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Half a million young people respond to ‘Big Ask’ consultation

The Children’s Commissioner for England, Dame Rachel de Souza, says there has been a ‘stunning response’ to her generation-defining survey of children, The Big Ask.

Since its launch principally via social media and schools in April, over 500,000 children and young people from across the whole of the United Kingdom have responded to what is the country’s largest-ever survey of young people.

The aim is to identify the barriers that have, and continue to, prevent children from reaching their full potential, and propose policy and services solutions and develop targets by which improvements can be monitored.

Responses have come in from primary and secondary school students, children growing up in care, children who are home-schooled, and children from wealthy and poor backgrounds, as well as the parents of babies and toddlers and other care-givers.

Dame Rachel (pictured above) gave special thanks to every school and every headteacher who encouraged their pupils and students to take part: “We could not have achieved half a million responses without your support – the goodwill and enthusiasm I’ve had from those working with children has been heartening and inspiring.

“Over the last few weeks I’ve met children with amazing and inspiring ambitions – the anaesthetists, electric car designers, neuroscientists and artists of the future – and I’ve met children who talked to me about identity, poverty, gang violence, equality and aspiration,” she added.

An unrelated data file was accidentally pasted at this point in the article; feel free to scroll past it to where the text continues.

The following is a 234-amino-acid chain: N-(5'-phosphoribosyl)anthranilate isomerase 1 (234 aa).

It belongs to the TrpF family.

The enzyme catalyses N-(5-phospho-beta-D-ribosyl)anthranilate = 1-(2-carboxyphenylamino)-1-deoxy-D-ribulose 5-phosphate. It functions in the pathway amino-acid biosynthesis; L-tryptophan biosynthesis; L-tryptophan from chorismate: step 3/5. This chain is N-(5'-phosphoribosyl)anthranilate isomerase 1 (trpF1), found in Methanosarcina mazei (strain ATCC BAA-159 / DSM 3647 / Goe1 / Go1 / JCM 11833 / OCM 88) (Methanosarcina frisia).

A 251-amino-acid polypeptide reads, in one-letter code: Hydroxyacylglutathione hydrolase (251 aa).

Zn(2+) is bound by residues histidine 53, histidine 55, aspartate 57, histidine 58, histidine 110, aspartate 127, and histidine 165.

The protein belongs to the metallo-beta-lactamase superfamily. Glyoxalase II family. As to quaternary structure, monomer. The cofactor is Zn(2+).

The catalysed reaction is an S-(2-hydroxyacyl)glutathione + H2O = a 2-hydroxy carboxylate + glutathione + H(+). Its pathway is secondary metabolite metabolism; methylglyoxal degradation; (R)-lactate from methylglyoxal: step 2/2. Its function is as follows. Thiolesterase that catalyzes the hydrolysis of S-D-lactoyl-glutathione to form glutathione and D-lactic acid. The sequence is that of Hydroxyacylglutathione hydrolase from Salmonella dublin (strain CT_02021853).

‘Every response we have had makes your voice stronger’

“Most of all, thank you to every child and young person who has taken time to take part. What you have told us will now be at the heart of our Childhood Commission – my once-in-a-generation review of the future of childhood, inspired by the ambition of William Beveridge’s pioneering 1940s report. Every response we have had makes your voice stronger and helps us to identify the barriers preventing children from reaching their full potential, to propose solutions and to come up with targets to monitor improvements.

“When we launched the Big Ask in April, I wanted to make sure we received more submissions than any other survey of children. I also wanted to make sure that the responses we received came from children in all parts of the country, reflecting the many different backgrounds and experiences of childhood in England. On both counts, we have succeeded. But now the real work begins. We need to start turning what children have told us into solutions and policies that are practical and deliverable, and which will be implemented by politicians, so that we can achieve tangible change and give every child in England the chance to be well, do well and thrive,” added Dame Rachel.

Click here for more on The Big Ask, where you can also sign up to receive updates on its results.

Author: Simon Weedy

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